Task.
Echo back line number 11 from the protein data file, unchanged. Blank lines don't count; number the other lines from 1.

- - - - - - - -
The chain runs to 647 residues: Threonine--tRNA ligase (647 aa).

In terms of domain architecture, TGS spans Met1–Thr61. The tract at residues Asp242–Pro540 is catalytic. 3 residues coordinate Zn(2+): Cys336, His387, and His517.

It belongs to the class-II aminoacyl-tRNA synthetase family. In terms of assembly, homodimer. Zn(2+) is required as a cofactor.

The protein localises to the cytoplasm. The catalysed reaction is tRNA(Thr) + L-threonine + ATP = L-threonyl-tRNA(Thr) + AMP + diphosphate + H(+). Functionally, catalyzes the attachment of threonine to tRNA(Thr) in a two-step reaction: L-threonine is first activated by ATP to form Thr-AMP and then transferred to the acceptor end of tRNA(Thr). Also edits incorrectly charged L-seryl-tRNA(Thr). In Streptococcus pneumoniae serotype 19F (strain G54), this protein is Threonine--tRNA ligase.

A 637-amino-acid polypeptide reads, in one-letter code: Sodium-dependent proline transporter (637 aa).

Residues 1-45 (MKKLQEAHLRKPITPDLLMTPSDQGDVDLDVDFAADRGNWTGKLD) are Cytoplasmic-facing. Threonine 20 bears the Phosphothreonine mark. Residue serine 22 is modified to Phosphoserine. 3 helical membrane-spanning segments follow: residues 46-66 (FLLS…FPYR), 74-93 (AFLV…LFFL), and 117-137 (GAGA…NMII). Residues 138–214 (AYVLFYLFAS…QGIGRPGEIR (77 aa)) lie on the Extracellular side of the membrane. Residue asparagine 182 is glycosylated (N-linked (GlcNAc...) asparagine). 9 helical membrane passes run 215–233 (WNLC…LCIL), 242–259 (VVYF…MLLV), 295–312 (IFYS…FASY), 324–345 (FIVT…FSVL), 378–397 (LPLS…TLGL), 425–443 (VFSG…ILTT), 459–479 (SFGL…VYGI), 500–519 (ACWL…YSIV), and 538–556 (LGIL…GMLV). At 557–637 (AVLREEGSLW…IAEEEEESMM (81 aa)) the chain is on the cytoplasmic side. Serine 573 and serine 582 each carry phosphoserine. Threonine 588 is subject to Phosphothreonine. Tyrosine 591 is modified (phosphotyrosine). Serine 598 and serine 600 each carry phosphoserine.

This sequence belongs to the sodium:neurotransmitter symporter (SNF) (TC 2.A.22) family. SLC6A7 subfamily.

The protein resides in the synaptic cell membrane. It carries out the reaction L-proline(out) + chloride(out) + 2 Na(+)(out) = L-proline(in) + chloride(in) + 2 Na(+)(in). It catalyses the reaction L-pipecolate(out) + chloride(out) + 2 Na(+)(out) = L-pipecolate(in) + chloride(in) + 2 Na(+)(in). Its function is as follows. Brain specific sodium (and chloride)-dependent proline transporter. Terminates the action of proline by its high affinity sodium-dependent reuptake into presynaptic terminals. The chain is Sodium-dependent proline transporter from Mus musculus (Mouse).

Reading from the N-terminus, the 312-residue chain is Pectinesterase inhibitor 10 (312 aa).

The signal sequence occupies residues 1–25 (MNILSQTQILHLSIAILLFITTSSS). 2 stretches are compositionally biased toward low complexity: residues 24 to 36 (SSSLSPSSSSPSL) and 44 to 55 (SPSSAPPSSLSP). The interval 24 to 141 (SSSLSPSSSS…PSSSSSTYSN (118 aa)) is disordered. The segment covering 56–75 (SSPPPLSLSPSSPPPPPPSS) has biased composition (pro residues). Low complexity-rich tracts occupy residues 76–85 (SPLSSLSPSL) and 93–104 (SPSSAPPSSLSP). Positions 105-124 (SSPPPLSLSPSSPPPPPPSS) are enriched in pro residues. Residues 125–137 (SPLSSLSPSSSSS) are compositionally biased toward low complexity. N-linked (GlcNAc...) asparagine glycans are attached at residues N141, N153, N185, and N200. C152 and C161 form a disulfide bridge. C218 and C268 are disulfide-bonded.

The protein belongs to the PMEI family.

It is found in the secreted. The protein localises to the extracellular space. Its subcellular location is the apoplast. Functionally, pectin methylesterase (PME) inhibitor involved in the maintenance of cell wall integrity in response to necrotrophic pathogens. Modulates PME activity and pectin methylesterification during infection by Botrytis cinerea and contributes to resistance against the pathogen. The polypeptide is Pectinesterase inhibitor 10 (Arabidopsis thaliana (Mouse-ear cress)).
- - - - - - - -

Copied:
The protein belongs to the PMEI family.